# Putative Positive Subjects

Select the pools that tested positive by clicking on the table above. The subjects that only belong to positive pools will be considered as putative positives, and those should be tested individually in stage two. In the table below, the putative positives will be highlighted in red.

# Overview

Pooled testing (also known as group testing or specimen pooling) has recently arisen as a promising scientific solution to the world-wide challenge of achieving widespread testing for individuals with SARS-CoV-2 infection in the face of substantial resource constraints. Pooled testing methods utilize constrained testing resources more efficiently by pooling specimens together, potentially allowing larger populations to be screened with fewer tests. The varying testing requirements and resource constraints due to the global nature of the pandemic calls for a pooling strategy that is simple (to aid implementation), flexible (to tailor to different testing needs), and yet efficient (screen more people with fewer tests). This online tool implements the HYPER method, which provides efficient pooling designs through achieving balance among the pools and subjects via hypergraph factorizations (see below). It is a two-stage design, where the subjects are assigned to different pools and the pools are tested in stage one. Then, in stage two, the subjects that only belong to positive pools are tested individually. The HYPER pooling designs are,

1. Easy to implement, even in laboratories without a robot pipetting facility, as specimen from each subject is split into $q=1,2$, or $3$ pools ($q=1$ corresponds to partitioning the set of subjects into equal sized pools, which can easily be done using just pencil and paper, and thus not included in this tool),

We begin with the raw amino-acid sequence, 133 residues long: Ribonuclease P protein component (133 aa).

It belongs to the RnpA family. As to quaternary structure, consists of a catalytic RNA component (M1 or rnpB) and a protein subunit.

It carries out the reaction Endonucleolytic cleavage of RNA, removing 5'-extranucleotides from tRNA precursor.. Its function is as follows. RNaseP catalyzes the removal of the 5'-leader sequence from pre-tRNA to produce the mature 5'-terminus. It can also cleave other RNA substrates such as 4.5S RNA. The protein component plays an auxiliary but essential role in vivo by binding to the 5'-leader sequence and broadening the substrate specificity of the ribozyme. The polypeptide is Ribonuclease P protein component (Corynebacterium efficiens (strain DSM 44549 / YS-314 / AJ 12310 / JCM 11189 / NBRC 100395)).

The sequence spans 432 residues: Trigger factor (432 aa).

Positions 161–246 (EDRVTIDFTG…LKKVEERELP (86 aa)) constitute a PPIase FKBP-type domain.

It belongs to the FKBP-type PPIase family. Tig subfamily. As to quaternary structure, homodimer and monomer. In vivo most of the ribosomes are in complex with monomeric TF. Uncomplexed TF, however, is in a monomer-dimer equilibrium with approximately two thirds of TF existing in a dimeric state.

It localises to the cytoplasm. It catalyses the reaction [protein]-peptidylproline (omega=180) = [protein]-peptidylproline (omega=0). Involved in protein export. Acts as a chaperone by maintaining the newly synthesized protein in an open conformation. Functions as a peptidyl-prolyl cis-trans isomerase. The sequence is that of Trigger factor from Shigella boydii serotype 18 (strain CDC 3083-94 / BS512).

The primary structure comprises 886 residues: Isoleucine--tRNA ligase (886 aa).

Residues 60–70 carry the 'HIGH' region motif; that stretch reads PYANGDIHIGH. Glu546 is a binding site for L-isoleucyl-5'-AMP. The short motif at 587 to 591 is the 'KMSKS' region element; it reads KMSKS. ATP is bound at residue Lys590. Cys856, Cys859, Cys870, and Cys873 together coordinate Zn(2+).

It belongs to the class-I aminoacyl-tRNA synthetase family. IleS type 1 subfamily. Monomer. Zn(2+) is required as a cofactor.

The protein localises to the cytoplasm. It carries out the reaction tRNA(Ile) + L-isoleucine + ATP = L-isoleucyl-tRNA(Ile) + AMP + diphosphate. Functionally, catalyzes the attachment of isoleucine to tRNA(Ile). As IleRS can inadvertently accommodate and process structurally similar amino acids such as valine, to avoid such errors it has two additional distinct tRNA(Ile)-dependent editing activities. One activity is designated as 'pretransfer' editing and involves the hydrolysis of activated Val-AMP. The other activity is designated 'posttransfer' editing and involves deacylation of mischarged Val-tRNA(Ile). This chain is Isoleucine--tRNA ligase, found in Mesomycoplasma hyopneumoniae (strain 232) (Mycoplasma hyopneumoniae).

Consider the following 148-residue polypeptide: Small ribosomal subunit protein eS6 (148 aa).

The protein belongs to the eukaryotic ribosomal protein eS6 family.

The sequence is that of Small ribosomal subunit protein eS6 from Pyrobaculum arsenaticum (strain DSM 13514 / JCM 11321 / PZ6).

2. Flexible, as it can handle any number of subjects and vastly varying number of pools, and still produce maximally balanced designs (see below). Moreover, the result turnover time is substantially less than methods that require more than two stages of testing,
3. Efficient, especially when the vast majority of the population is disease-free, resulting in most of the pools to return negative results, and thus eliminating the need to test the subjects in those pools individually.

# Usage

Our tool provides maximally balanced pooling designs, i.e., one for which,

1. Each subject belongs to the same number of pools (two or three, specified on the left panel by user),
2. Number of subjects per pool is as uniform as possible,
3. Number of subjects in each pair/trio of pools is as uniform as possible.

## Generating the design

To generate the HYPER pooling design, start by selecting the number of pools each subject goes into ($q$) on the left panel. Then, select the number of testing pools ($m$) and the number of subjects per batch ($n$) to test. The table in the "Subjects" tab will show the IDs of the pools each subject should go into. This table can be downloaded in csv format, and can also be used as a checklist by either clicking on the rows, or on the "Mark completed" button above. To view which subjects are assigned to each pool, go to the "Pools" section under the "Results" tab. This table can also be downloaded in csv format to infer the putative positive subjects (see below) manually using a spreadsheet or pencil and paper.

## Inferring putative positives

After conducting the tests on the pools generated by our tool, the subjects that only belong to the positive pools are considered as putative positives, and are tested individually. To infer the putative positives based on the test results of the pools, go to the "Results" tab, and select the pools that tested positive in the "Pools" section. The table under the "Putative Positive Subjects" section will highlight the putative positive subjects in red, and also list those subject IDs below the table.